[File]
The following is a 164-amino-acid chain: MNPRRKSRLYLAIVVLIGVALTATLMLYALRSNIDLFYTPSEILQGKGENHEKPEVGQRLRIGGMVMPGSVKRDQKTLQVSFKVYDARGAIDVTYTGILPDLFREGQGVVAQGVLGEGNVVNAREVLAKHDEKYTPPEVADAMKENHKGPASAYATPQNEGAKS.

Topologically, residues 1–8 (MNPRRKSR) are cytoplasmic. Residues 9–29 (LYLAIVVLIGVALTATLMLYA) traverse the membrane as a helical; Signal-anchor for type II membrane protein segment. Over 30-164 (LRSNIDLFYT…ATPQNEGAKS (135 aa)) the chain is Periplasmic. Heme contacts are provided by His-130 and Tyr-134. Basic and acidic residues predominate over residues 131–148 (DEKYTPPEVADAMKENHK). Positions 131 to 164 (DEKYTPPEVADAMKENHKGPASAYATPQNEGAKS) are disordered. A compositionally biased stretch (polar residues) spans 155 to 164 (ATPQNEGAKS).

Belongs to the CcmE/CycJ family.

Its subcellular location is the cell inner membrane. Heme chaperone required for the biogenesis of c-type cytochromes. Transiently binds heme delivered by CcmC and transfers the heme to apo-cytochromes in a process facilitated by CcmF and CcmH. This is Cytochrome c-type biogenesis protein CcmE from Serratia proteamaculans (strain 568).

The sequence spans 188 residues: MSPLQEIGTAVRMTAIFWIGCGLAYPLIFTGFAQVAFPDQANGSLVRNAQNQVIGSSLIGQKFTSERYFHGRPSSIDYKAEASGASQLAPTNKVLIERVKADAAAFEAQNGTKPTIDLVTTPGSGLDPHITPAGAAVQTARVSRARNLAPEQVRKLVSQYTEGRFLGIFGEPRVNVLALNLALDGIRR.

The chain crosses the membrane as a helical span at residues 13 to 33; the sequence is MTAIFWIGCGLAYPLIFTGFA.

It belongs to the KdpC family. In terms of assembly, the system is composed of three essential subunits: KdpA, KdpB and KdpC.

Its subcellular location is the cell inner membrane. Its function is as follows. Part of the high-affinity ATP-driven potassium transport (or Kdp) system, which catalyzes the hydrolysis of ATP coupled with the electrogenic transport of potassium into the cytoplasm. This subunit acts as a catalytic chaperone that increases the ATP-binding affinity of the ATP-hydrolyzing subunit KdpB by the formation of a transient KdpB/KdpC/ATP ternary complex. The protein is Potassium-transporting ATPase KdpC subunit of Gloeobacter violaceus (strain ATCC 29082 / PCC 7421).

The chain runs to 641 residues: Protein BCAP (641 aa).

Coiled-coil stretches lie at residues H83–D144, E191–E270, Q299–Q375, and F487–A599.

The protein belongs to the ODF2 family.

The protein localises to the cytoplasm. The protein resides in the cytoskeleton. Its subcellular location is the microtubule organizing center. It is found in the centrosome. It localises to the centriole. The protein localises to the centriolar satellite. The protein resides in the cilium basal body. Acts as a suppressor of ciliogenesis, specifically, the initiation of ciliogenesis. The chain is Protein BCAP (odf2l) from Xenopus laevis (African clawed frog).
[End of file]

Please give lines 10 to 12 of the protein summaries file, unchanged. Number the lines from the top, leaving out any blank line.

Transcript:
Coiled-coil stretches lie at residues H83–D144, E191–E270, Q299–Q375, and F487–A599.

The protein belongs to the ODF2 family.

The protein localises to the cytoplasm. The protein resides in the cytoskeleton. Its subcellular location is the microtubule organizing center. It is found in the centrosome. It localises to the centriole. The protein localises to the centriolar satellite. The protein resides in the cilium basal body. Acts as a suppressor of ciliogenesis, specifically, the initiation of ciliogenesis. The chain is Protein BCAP (odf2l) from Xenopus laevis (African clawed frog).